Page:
This will be the last entry in my COVID-19 Journal.

It is not that I won’t write about the Pandemic again, but, for me, this phase of my service to keep people safe from COVID-19 is ending. On June 30, I will return to the Youth Program fulltime.

This is a picture of the corridor leading to the Surge Unit in my hospital. I walk from my office into this corridor at least a dozen times a day right now. I have worked in this very space once before, when the hospital first opened and the Youth Unit was located here. I cannot remember that at all and so I know that, within a few months, this space as it has been for the past four months will also be forgotten.

However, I know that I will never forget the people I have worked with.

When I think about leaving them, two thoughts come to mind. One thought is the words of a song, Seasons of Love from the Broadway musical Rent, in which the cast considers how to measure a year:

“In daylights, in sunsets,

In midnights, in cups of coffee

In inches, in miles, in laughter, in strife…

How about love?

Measure in love.”

I have been singing these words in my head for a few days now and will likely be doing so next Tuesday, when I leave this unit for the last time as its physician.

The other thought that comes to mind is a Portuguese word: saudade. This word can only be roughly translated into English, for there is no equivalent word in English for this sentiment. Saudade is a feeling, specifically “the feeling of missing you”. It is the heartache you feel when love ends. It is the feeling you get when you think of your mother, no longer living, when you run your hand over the stiches of mittens she knit for you. It is the anguish you have as you watch your daughter weep on the evening you leave her in England to travel home. And, now, it is the feeing I have as I realize that, despite my relief, I will no longer be working in this special team, a team that has helped me to measure my own season of love.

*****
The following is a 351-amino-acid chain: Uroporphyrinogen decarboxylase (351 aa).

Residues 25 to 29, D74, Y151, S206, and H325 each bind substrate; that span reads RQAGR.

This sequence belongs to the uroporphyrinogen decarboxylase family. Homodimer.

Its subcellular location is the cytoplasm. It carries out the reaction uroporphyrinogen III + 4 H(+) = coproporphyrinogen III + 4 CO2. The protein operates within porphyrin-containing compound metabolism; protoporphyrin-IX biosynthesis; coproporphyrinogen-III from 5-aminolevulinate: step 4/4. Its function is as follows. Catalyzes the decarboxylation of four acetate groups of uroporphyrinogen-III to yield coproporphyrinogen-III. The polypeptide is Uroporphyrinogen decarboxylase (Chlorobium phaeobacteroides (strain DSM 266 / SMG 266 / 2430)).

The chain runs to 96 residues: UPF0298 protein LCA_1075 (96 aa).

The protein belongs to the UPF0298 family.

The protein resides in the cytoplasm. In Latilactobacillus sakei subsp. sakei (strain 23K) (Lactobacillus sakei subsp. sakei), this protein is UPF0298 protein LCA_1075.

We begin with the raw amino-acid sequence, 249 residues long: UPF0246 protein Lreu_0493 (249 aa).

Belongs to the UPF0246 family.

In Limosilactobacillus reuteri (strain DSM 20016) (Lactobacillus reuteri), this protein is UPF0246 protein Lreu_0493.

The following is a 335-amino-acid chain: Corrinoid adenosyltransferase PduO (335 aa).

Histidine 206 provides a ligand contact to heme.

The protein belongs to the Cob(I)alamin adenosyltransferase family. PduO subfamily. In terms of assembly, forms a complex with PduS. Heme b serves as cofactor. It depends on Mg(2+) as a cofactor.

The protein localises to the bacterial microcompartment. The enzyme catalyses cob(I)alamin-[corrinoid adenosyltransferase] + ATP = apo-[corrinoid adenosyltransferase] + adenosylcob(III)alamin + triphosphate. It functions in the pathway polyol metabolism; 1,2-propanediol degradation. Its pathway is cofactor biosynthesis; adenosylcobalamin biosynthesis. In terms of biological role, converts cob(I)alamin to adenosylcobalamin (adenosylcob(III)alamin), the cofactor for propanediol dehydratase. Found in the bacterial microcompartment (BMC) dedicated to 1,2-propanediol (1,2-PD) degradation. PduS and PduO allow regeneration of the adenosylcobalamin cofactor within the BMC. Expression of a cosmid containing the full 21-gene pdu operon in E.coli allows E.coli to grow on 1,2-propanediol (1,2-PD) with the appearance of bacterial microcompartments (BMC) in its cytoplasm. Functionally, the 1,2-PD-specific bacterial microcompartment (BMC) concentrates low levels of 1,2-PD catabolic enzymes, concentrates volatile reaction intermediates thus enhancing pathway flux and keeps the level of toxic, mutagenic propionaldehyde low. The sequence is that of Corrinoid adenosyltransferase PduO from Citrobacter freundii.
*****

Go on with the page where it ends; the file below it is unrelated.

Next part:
In these past few months, I have come to terms with a few things, including my age. This morning I gave an interview to CBC on the anxiety youth are experiencing because of the pandemic. The reporter asked for a photograph and I told her, as everyone laughed, that the only photos I have show me with brown hair.

My hair is no longer brown.

8 thoughts on “My COVID-19 Journal – Day 100

  1. Rosa Maria Nancho says:

    Your article is beautifully crafted. It is a product of the heart, not of the mind. It brings back memories beyond words to describe. Only a few can capture the feelings of uncertainty and separation that you have articulated. Enjoy future experiences still to behold.

    1. drgailbeck says:

      My dear Rosa, thank you from my heart! I miss you so much – the best thing about Facebook is staying in touch with friends. Thank you for reading my blog!

  2. Audrey Lawrence says:

    great ending and a terrific photo!

    1. drgailbeck says:

      Thank you, Audrey! I am still getting used to it!

  3. Sheila says:

    I was wondering about the hair colour….Thank you Gail for all that you do and have done….you are an extremely gifted, caring, and powerful woman. I have enjoyed reading your entries; worrying as I am reading that you are healthy and safe.

    1. drgailbeck says:

      Sheila, I hope you’ll keep reading when my new work starts!

  4. Helen Spenser says:

    Thanks you so much for doing this work Gail and for sharing your doubts , your highs and lows with us in your blog. You are both brave and passionate and I am so grateful that you have shared this experience with us.

    1. drgailbeck says:

      Thank you for reading these so faithfully, Helen, and for your thoughtful comments.

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